Ensure children can be educated
Public schools are supposed to focus on teaching children, not filling gaps in nutrition, health care and mental wellness services. Yet in part because those lapses become evident in classrooms — and affect students’ abilities to learn — educators have had to do something about them.
Emotional and behavioral challenges among children in West Virginia have increased, in large measure because of the drug abuse crisis. Older youngsters may be victims of it directly. Younger ones often are collateral damage because of parents’ substance addictions. As we have pointed out, a substantial portion of the state Supreme Court’s caseload involves children removed from homes for their own safety.
Compassion for Mountain State children ought to be enough to prompt us to provide more help for those dealing with mental challenges. Now, however, we have another reason to act: a mandate from the federal government.
In 2015, the U.S. Department of Justice concluded our state government was violating the civil rights of children with special emotional and behavioral needs. In a nutshell, the federal complaint is that our state institutionalizes too many children, sometimes out of state and far from their families.
Last week, it was revealed the state has entered into an agreement with the DOJ to resolve the problem. It amounts to a pledge by state government that West Virginia will do more to ensure children are provided mental heath services in their communities and, if possible, while living at home.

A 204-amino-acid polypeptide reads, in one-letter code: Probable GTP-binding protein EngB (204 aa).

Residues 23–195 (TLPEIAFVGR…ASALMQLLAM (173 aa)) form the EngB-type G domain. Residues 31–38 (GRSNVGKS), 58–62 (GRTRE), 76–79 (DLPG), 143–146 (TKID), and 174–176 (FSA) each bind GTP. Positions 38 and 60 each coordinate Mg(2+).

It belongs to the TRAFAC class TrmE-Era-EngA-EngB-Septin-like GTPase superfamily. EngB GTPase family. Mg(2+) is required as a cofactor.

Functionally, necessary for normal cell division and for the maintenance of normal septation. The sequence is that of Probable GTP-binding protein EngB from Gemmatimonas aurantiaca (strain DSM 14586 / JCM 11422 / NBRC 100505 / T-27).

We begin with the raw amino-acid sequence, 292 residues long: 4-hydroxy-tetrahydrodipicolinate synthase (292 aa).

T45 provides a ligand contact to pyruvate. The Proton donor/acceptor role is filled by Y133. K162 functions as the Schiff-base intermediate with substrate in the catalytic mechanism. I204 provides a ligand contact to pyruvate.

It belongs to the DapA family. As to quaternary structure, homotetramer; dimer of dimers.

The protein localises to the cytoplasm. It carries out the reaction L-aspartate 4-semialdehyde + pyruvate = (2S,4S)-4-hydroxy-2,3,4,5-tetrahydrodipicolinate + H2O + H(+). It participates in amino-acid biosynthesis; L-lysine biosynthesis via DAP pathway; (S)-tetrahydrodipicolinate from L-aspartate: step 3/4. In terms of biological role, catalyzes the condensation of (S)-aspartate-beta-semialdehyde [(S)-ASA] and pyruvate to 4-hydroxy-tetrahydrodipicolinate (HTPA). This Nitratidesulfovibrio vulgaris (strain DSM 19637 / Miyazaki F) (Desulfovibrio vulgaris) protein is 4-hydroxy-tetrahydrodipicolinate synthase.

Coincidentally, state legislators are considering a wide-ranging package of what they hope will be improvements to public schools. One suggestion has been to provide more counselors and psychologists in schools.
Doing so could be a key in compliance with the DOJ settlement agreement.
It is tempting to suggest more in-school mental health services would be killing two birds with one stone, because it could help placate federal officials while helping teachers do their jobs better. That would be misleading: This is not a challenge to be “killed” easily or quickly.
Suffice it to say that some West Virginia children need help that can be given to them in their schools. That alone ought to be enough to prompt legislators to provide it — and taxpayers to pay the bill with no complaints.
This one really is “for the kids.”